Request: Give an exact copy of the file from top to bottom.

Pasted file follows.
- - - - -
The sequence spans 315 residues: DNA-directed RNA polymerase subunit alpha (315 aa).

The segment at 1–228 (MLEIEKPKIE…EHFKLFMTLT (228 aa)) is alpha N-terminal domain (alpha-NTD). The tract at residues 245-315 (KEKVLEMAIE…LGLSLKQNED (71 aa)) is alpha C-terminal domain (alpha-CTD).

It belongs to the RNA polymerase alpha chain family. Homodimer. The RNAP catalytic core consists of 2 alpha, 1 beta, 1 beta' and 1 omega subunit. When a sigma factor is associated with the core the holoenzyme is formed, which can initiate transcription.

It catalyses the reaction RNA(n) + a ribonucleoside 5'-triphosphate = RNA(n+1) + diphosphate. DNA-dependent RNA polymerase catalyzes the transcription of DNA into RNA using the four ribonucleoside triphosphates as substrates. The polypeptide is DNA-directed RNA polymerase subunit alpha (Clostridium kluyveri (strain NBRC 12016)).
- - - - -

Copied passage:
The sequence spans 315 residues: DNA-directed RNA polymerase subunit alpha (315 aa).

The segment at 1–228 (MLEIEKPKIE…EHFKLFMTLT (228 aa)) is alpha N-terminal domain (alpha-NTD). The tract at residues 245-315 (KEKVLEMAIE…LGLSLKQNED (71 aa)) is alpha C-terminal domain (alpha-CTD).

It belongs to the RNA polymerase alpha chain family. Homodimer. The RNAP catalytic core consists of 2 alpha, 1 beta, 1 beta' and 1 omega subunit. When a sigma factor is associated with the core the holoenzyme is formed, which can initiate transcription.

It catalyses the reaction RNA(n) + a ribonucleoside 5'-triphosphate = RNA(n+1) + diphosphate. DNA-dependent RNA polymerase catalyzes the transcription of DNA into RNA using the four ribonucleoside triphosphates as substrates. The polypeptide is DNA-directed RNA polymerase subunit alpha (Clostridium kluyveri (strain NBRC 12016)).